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Pausanias, Description of Greece 14 0 Browse Search
M. Annaeus Lucanus, Pharsalia (ed. Sir Edward Ridley) 12 0 Browse Search
Demosthenes, Speeches 11-20 8 0 Browse Search
Dinarchus, Speeches 8 0 Browse Search
Polybius, Histories 8 0 Browse Search
Aeschines, Speeches 6 0 Browse Search
Hyperides, Speeches 4 0 Browse Search
Aristotle, Politics 4 0 Browse Search
Lycurgus, Speeches 4 0 Browse Search
Plato, Letters 2 0 Browse Search
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Browsing named entities in Epictetus, Works (ed. Thomas Wentworth Higginson). You can also browse the collection for Macedon (Greece) or search for Macedon (Greece) in all documents.

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Epictetus, Discourses (ed. Thomas Wentworth Higginson), book 2 (search)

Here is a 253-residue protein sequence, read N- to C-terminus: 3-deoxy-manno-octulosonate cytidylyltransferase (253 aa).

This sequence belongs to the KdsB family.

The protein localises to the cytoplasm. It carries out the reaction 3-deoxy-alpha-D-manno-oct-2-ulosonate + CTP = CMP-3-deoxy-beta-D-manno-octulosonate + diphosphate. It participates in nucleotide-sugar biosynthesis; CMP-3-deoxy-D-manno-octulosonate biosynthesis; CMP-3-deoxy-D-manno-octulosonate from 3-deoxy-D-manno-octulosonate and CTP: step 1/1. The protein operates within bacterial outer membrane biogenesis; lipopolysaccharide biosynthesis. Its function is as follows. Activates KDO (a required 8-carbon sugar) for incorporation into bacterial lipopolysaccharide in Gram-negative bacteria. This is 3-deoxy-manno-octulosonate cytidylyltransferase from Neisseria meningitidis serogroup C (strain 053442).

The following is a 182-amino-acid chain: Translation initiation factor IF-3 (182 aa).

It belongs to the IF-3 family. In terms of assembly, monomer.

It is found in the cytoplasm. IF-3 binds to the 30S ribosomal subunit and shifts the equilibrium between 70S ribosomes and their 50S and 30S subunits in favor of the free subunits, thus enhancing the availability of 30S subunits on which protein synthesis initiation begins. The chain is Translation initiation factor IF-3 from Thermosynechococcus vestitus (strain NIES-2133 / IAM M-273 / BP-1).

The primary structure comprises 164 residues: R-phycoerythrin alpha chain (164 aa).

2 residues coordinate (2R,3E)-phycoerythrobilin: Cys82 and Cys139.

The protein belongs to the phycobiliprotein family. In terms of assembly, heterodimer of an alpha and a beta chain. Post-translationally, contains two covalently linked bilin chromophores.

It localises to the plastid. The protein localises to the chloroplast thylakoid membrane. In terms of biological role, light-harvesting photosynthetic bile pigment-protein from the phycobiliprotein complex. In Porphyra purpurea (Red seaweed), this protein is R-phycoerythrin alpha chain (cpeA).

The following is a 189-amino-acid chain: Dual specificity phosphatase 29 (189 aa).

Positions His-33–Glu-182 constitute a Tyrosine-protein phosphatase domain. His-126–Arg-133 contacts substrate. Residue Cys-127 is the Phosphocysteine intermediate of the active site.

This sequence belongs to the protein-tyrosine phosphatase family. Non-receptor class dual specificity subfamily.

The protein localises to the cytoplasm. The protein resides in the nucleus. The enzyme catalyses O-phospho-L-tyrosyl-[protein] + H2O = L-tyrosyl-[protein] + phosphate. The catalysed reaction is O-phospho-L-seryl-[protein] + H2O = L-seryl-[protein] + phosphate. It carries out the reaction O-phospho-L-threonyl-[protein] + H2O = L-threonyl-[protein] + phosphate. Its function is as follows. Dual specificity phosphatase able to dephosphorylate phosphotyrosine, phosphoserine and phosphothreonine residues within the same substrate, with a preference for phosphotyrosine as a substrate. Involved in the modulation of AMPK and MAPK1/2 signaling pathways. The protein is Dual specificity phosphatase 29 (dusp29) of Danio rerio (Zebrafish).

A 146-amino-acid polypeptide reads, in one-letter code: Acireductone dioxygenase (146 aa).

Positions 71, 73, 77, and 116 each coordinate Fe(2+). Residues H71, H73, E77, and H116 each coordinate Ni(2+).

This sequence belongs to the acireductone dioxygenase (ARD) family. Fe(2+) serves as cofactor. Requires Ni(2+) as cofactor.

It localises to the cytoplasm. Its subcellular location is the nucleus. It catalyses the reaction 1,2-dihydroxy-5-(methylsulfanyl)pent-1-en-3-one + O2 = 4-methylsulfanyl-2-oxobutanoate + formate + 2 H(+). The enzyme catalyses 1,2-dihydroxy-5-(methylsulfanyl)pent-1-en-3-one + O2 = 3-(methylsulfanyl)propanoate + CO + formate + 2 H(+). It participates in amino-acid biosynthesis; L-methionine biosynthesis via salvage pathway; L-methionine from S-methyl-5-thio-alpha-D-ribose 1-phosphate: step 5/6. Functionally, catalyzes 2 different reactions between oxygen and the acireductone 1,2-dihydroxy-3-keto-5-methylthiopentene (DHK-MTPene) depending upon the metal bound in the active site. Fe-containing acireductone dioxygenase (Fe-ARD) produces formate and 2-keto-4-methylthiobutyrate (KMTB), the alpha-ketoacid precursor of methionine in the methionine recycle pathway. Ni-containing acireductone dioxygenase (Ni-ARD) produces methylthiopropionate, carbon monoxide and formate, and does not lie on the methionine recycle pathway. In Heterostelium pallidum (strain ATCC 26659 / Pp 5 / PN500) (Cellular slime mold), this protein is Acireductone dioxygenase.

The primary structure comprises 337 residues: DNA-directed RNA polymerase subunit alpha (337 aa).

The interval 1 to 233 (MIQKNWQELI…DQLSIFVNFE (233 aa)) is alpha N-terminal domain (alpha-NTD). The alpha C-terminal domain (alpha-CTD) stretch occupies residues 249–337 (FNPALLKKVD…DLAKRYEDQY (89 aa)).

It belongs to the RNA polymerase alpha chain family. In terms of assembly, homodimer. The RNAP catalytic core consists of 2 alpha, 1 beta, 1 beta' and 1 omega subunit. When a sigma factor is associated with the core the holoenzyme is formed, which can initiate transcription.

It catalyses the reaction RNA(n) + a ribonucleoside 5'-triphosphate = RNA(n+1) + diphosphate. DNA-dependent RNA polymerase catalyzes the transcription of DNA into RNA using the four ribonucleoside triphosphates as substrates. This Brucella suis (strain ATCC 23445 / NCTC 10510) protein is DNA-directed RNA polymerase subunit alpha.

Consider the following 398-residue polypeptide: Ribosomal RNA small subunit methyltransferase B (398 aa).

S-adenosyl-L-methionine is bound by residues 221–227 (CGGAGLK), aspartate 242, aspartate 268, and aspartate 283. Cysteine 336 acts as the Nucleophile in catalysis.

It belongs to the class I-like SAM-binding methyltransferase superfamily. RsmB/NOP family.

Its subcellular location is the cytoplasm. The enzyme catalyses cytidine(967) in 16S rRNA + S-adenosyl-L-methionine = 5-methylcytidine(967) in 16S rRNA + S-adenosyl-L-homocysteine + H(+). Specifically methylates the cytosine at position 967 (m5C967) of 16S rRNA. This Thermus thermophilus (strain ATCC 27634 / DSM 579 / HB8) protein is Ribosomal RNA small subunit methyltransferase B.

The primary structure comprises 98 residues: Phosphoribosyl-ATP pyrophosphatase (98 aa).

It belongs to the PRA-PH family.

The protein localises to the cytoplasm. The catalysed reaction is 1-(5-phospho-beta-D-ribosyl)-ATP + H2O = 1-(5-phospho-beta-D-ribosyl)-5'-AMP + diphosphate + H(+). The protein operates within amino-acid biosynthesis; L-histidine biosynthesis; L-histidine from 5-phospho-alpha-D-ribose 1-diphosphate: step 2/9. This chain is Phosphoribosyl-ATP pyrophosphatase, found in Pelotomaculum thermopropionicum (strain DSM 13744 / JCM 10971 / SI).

e, you see any one pale with anxiety, just as the physician pronounces from the complexion that such a patient is disordered in the spleen, and another in the liver, so do you likewise say, this man is disordered in his desires and aversions; he cannot walk steadily; he is in a fever. 70r nothing else changes the complexion, or causes trembling, or sets the teeth chattering. He crouching walks, or squats upon his heels. Homer, Iliad, xiii. 281. - H. Therefore Zeno,Antigonus Gonatas, king of Macedon, had so great an esteem for Zeno, that he often took a journey to Athens to visit him, and endeavored, by magnificent promises, to allure him to his court, but without success. He gave it as a reason for the distinguished regard which he paid him, that, though he had made him many and very considerable offers, Zeno never appeared either mean or insolent. - C. when he was to meet Antigonus, felt no anxiety. For over that which he prized, Antigonus had no power; and those things over which he